Tate’s tight finances

The opening of Tate Modern has proved to have tough consequences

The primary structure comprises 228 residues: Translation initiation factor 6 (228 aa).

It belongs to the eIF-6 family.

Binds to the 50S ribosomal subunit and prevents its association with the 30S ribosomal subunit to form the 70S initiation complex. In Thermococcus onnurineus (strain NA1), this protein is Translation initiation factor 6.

The Tate is facing a “very tight” financial situation, although a spokesman said it was not a crisis and there will be “no deficit”. The fundamental problem is that opening Tate Modern has increased costs considerably, and the additional £6 million a year in grant-in-aid offered by the government covers only a part of these expenses. There is also concern that museums such as the Tate which resisted entry charges have affectively been penalised because of additional money which went to the charging museums when they introduced free admission last December. The 11 September incident has hit tourism, affecting Tate’s visitor numbers, but the opening of “Matisse-Picasso” on 7 May should be a big boost to bookshop and exhibition ticket sales. On another front, the Tate is having to replace two of its three top curatorial bosses beneath overall director Nicholas Serota. Interviews will be held this month for the director of Tate Modern (replacing Lars Nittve) and an advertisement is expected for the director of collections (replacing Jeremy Lewison).